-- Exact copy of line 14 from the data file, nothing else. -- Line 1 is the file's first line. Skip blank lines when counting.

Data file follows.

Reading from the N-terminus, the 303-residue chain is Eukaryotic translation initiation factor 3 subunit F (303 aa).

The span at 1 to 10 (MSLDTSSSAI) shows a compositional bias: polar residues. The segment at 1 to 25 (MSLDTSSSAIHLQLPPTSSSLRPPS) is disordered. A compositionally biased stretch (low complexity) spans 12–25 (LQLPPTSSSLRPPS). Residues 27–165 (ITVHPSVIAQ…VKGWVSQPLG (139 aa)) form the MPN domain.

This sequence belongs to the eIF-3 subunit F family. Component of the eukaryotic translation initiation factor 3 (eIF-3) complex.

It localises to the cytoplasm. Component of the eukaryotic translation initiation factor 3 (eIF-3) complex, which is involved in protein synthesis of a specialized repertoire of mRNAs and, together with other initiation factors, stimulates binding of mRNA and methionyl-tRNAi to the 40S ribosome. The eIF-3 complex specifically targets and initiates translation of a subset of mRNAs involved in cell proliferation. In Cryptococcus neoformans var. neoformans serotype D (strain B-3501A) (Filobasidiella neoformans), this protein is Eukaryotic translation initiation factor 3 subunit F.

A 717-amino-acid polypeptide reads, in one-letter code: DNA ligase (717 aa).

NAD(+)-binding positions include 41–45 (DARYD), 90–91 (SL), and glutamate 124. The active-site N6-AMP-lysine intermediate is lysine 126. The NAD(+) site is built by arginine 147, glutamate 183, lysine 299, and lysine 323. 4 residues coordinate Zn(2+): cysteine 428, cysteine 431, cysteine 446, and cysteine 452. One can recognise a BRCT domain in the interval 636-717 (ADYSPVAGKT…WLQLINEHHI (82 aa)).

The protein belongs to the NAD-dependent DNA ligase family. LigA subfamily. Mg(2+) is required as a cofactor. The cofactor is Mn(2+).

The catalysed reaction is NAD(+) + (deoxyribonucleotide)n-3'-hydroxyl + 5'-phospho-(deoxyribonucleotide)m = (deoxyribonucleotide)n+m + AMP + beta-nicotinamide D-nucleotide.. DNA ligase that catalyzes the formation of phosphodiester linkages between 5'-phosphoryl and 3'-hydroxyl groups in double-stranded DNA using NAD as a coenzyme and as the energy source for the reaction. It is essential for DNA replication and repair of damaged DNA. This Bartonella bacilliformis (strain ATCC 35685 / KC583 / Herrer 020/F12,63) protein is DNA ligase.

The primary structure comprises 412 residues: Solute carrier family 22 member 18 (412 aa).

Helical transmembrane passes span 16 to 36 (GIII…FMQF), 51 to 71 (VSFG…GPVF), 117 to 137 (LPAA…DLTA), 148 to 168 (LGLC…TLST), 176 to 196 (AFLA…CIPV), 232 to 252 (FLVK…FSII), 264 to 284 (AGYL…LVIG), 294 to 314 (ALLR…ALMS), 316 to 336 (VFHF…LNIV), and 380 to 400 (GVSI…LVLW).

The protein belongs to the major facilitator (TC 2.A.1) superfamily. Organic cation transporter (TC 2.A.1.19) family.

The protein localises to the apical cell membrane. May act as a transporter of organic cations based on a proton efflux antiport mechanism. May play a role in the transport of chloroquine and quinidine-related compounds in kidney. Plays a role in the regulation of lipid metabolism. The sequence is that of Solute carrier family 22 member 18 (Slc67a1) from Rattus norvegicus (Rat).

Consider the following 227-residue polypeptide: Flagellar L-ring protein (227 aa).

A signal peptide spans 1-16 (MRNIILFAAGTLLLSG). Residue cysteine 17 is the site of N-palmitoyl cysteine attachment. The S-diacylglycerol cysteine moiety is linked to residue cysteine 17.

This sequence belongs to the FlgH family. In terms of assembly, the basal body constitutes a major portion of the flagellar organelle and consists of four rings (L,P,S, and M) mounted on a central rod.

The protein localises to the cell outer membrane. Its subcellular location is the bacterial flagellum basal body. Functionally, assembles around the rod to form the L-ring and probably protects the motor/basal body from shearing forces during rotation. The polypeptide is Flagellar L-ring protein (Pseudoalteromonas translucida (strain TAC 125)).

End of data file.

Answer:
A signal peptide spans 1-16 (MRNIILFAAGTLLLSG). Residue cysteine 17 is the site of N-palmitoyl cysteine attachment. The S-diacylglycerol cysteine moiety is linked to residue cysteine 17.